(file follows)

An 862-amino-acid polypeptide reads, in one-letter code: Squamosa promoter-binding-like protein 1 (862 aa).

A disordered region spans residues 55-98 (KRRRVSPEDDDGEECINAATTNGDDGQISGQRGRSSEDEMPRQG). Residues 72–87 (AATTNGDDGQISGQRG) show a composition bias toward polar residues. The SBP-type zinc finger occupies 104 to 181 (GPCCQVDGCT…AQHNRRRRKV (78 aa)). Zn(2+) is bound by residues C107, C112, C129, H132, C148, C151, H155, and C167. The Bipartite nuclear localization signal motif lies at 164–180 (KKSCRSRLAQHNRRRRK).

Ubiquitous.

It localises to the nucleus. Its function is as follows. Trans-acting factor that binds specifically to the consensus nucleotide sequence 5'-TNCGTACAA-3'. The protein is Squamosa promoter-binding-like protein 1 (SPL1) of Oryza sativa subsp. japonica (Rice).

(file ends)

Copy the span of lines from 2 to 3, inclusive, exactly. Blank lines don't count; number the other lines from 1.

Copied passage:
A disordered region spans residues 55-98 (KRRRVSPEDDDGEECINAATTNGDDGQISGQRGRSSEDEMPRQG). Residues 72–87 (AATTNGDDGQISGQRG) show a composition bias toward polar residues. The SBP-type zinc finger occupies 104 to 181 (GPCCQVDGCT…AQHNRRRRKV (78 aa)). Zn(2+) is bound by residues C107, C112, C129, H132, C148, C151, H155, and C167. The Bipartite nuclear localization signal motif lies at 164–180 (KKSCRSRLAQHNRRRRK).

Ubiquitous.